I have officially finished my first semester of college, so what did I learn?
1.) College is what you make of it
Going to college just to go is not an experience. The fun you will remember is from the effort you make putting yourself out there for the world to see. Make friends, join clubs, attend campus events. But, whatever you do, just do something.
Goal for next semester: Attend more club events and talk to mentors more.
2.) Change up your study spot
Studying outside of your living space will help alleviate distractions. I study at the Iowa Memorial Union because of its proximity to me and because I can change up my study spot a lot within one building just by going to a different room.
Goal for next semester: Try studying somewhere new every week.
3.) Find friends that will hold you accountable
Friends will help keep you going in a social or school setting. Having friends that know you well enough to study, attend meetings, or work out with you will help in motivation and sticking to a schedule.
Goal for next semester: Branch out and find more people I have things in common with.
4.) Stay organized
College will keep you busy. Between classes, work, studying, eating, workouts, and meetings, you may not have much time for yourself. Keep an updated schedule and a clean room. This will allow you to know what you are doing, when, and where your stuff is.
Goal for next semester: Clean out my desk drawers and keep them clean!
5.) Set goals
Goals will keep you motivated with what you want the most. Be brave, daring, and work towards self-improvement. Setting an “outrageous” goal isn’t scary if you break it down step by step, so shoot for the stars.
Goal for next semester: Keep an updated goal sheet on my desk.
Finals are stressful, but a lot of stress can be alleviated with self care. Are you taking care of yourself during this time?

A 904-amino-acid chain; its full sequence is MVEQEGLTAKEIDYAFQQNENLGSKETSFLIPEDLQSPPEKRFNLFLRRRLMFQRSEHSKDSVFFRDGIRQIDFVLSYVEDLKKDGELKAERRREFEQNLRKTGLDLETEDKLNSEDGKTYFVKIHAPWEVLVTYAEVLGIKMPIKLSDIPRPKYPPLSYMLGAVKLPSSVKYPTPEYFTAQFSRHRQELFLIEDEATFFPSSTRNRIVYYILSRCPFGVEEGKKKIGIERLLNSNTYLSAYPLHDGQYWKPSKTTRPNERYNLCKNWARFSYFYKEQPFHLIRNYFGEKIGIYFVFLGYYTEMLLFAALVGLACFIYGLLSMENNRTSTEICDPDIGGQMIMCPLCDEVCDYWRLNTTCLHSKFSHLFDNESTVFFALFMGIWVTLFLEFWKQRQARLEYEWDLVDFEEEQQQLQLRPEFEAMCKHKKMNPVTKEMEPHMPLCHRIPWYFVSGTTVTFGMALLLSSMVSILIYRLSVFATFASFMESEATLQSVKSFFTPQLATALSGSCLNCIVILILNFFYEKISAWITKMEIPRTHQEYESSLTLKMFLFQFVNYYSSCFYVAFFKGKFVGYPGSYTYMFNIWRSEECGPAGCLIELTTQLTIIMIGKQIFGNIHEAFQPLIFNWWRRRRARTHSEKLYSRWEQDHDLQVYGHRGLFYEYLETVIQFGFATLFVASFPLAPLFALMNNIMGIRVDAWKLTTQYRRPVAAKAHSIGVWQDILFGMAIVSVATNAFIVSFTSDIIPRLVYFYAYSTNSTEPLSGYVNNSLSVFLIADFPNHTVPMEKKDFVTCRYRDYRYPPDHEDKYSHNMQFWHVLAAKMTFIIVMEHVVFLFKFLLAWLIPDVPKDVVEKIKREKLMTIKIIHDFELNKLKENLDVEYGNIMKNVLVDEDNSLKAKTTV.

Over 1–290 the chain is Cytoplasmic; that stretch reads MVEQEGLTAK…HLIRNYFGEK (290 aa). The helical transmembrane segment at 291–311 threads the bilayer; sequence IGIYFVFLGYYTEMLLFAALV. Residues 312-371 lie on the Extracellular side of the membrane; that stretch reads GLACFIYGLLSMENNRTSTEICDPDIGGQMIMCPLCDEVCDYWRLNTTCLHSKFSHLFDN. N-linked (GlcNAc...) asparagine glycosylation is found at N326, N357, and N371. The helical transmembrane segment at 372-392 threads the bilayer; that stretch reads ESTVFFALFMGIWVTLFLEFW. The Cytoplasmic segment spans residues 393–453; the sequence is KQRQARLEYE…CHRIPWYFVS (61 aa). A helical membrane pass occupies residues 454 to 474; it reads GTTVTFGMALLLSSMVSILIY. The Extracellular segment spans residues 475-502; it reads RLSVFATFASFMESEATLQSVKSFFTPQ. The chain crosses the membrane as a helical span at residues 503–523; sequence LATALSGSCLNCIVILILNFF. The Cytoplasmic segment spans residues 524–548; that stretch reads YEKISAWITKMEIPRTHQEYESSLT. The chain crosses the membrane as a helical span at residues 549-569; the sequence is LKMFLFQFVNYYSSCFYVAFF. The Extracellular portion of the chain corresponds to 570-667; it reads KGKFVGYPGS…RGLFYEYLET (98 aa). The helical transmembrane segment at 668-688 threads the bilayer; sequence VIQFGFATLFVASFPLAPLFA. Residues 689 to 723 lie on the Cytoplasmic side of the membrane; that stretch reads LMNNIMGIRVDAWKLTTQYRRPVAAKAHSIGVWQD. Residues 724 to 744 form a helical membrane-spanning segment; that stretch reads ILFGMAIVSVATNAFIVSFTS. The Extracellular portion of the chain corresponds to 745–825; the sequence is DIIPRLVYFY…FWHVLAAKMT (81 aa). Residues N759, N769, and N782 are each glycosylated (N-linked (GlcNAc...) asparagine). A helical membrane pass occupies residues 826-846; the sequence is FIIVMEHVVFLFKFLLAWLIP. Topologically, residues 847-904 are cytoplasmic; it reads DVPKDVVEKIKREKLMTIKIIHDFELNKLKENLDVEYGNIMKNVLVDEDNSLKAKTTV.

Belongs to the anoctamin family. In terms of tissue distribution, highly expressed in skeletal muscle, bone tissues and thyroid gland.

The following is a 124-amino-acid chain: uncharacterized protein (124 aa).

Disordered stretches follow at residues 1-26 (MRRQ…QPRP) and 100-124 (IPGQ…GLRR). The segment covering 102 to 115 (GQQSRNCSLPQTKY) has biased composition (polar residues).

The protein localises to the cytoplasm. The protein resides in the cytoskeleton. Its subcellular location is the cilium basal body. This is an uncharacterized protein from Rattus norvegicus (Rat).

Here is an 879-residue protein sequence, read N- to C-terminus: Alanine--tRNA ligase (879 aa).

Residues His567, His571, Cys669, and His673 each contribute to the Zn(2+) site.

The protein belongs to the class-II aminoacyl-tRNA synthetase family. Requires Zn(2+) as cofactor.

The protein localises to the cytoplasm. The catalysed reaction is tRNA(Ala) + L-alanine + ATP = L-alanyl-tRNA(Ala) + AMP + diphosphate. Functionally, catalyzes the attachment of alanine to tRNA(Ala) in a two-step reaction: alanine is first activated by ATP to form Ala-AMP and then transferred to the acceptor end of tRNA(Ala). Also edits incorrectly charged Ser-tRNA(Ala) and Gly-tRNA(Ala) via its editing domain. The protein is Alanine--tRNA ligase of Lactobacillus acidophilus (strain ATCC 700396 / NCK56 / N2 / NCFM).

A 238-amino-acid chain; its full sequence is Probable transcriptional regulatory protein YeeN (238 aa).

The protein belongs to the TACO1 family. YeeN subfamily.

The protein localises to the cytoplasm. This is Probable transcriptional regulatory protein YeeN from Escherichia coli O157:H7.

Here are some things to keep in mind with finals approaching:
Take a break
You deserve it. You have made it through an entire semester during a pandemic. Don’t stress out studying now.
Watch some TV, go out to eat, hang out with some friends, or something else just get your mind off of school for awhile.
Yes you need a break, but make your breaks beneficial for your health, too.
Take a long shower, use a face mask, or eat some junk food. The point is to do something nice for yourself that you don’t get to do often. Use this as a motivator during this stressful time.
Of course you can’t prepare for finals without studying, but study with purpose.
Put your phone and any other distractions away.
Study for short periods of time with plenty of breaks, because the last thing you want to do is try and cram in information just to forget it by tomorrow.
Change up your scenery. Study somewhere where you feel comfortable, but try and get out this week to a spot where you know when you are there, you are there to study.
Do not stay up late studying. You are going to want to be well rested for all of those tests you are preparing for.
Losing sleep means losing information. It will take longer to focus the more tired you become, so pick up the books when you are more well rested tomorrow, because they will still be there.
If you go out in public to study, keep your mask on and wash your hands often.
Don’t forget to eat your meals and drink lots of water. I find myself lost in my studies and missing meal times, don’t let this happen to you during finals because you need all of the energy you can get.
Keep up your basic hygiene. Save time for the daily things: shower, brush your teeth, and comb your hair. The more you make this week normal, the easier it will seem.
Take off some steam at the gym. Even if it is just a short workout, it will get you up and moving out of your study spot for a while.
Take it one day at a time